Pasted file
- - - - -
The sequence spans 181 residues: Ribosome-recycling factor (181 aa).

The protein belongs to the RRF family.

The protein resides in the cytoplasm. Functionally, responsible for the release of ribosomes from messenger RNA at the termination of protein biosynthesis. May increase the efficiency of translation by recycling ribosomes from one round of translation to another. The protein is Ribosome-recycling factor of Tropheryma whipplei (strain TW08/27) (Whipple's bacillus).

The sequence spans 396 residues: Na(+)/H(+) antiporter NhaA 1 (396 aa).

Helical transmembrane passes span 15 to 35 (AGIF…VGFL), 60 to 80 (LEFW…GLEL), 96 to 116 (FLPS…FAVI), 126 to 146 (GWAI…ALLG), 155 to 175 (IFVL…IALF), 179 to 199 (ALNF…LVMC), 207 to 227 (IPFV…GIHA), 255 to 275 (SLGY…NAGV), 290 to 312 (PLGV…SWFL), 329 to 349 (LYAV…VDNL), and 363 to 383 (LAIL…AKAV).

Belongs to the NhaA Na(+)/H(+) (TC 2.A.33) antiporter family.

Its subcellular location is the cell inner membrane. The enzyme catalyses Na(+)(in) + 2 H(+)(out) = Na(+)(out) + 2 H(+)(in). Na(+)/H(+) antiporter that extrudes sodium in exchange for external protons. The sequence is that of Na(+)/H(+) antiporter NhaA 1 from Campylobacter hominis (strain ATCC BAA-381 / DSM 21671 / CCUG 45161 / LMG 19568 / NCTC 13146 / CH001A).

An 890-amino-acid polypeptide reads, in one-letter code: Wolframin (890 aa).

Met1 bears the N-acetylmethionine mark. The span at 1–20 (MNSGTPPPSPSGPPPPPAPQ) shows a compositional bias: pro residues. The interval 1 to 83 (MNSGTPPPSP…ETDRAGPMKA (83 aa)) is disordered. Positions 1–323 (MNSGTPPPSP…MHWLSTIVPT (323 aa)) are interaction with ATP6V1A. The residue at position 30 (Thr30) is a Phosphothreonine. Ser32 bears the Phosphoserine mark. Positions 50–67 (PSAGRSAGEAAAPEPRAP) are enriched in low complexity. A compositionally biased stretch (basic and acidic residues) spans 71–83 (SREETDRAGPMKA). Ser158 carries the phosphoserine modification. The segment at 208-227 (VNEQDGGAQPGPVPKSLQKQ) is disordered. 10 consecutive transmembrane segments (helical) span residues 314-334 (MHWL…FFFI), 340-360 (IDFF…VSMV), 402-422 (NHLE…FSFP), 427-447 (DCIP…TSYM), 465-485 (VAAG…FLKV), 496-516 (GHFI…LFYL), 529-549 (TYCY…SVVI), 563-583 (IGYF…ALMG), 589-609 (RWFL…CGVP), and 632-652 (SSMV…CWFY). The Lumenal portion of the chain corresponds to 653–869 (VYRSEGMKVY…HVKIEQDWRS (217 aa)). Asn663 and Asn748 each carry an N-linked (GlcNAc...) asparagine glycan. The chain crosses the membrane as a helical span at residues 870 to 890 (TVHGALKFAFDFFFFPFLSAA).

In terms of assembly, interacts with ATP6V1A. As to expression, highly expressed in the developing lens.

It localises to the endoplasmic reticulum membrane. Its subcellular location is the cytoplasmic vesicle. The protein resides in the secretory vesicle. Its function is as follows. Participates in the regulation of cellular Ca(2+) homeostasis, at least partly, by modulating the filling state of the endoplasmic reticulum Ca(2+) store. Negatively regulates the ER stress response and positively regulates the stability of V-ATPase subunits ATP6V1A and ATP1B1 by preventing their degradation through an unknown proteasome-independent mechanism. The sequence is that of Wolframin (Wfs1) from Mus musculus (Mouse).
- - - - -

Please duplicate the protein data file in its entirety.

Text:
The sequence spans 181 residues: Ribosome-recycling factor (181 aa).

The protein belongs to the RRF family.

The protein resides in the cytoplasm. Functionally, responsible for the release of ribosomes from messenger RNA at the termination of protein biosynthesis. May increase the efficiency of translation by recycling ribosomes from one round of translation to another. The protein is Ribosome-recycling factor of Tropheryma whipplei (strain TW08/27) (Whipple's bacillus).

The sequence spans 396 residues: Na(+)/H(+) antiporter NhaA 1 (396 aa).

Helical transmembrane passes span 15 to 35 (AGIF…VGFL), 60 to 80 (LEFW…GLEL), 96 to 116 (FLPS…FAVI), 126 to 146 (GWAI…ALLG), 155 to 175 (IFVL…IALF), 179 to 199 (ALNF…LVMC), 207 to 227 (IPFV…GIHA), 255 to 275 (SLGY…NAGV), 290 to 312 (PLGV…SWFL), 329 to 349 (LYAV…VDNL), and 363 to 383 (LAIL…AKAV).

Belongs to the NhaA Na(+)/H(+) (TC 2.A.33) antiporter family.

Its subcellular location is the cell inner membrane. The enzyme catalyses Na(+)(in) + 2 H(+)(out) = Na(+)(out) + 2 H(+)(in). Na(+)/H(+) antiporter that extrudes sodium in exchange for external protons. The sequence is that of Na(+)/H(+) antiporter NhaA 1 from Campylobacter hominis (strain ATCC BAA-381 / DSM 21671 / CCUG 45161 / LMG 19568 / NCTC 13146 / CH001A).

An 890-amino-acid polypeptide reads, in one-letter code: Wolframin (890 aa).

Met1 bears the N-acetylmethionine mark. The span at 1–20 (MNSGTPPPSPSGPPPPPAPQ) shows a compositional bias: pro residues. The interval 1 to 83 (MNSGTPPPSP…ETDRAGPMKA (83 aa)) is disordered. Positions 1–323 (MNSGTPPPSP…MHWLSTIVPT (323 aa)) are interaction with ATP6V1A. The residue at position 30 (Thr30) is a Phosphothreonine. Ser32 bears the Phosphoserine mark. Positions 50–67 (PSAGRSAGEAAAPEPRAP) are enriched in low complexity. A compositionally biased stretch (basic and acidic residues) spans 71–83 (SREETDRAGPMKA). Ser158 carries the phosphoserine modification. The segment at 208-227 (VNEQDGGAQPGPVPKSLQKQ) is disordered. 10 consecutive transmembrane segments (helical) span residues 314-334 (MHWL…FFFI), 340-360 (IDFF…VSMV), 402-422 (NHLE…FSFP), 427-447 (DCIP…TSYM), 465-485 (VAAG…FLKV), 496-516 (GHFI…LFYL), 529-549 (TYCY…SVVI), 563-583 (IGYF…ALMG), 589-609 (RWFL…CGVP), and 632-652 (SSMV…CWFY). The Lumenal portion of the chain corresponds to 653–869 (VYRSEGMKVY…HVKIEQDWRS (217 aa)). Asn663 and Asn748 each carry an N-linked (GlcNAc...) asparagine glycan. The chain crosses the membrane as a helical span at residues 870 to 890 (TVHGALKFAFDFFFFPFLSAA).

In terms of assembly, interacts with ATP6V1A. As to expression, highly expressed in the developing lens.

It localises to the endoplasmic reticulum membrane. Its subcellular location is the cytoplasmic vesicle. The protein resides in the secretory vesicle. Its function is as follows. Participates in the regulation of cellular Ca(2+) homeostasis, at least partly, by modulating the filling state of the endoplasmic reticulum Ca(2+) store. Negatively regulates the ER stress response and positively regulates the stability of V-ATPase subunits ATP6V1A and ATP1B1 by preventing their degradation through an unknown proteasome-independent mechanism. The sequence is that of Wolframin (Wfs1) from Mus musculus (Mouse).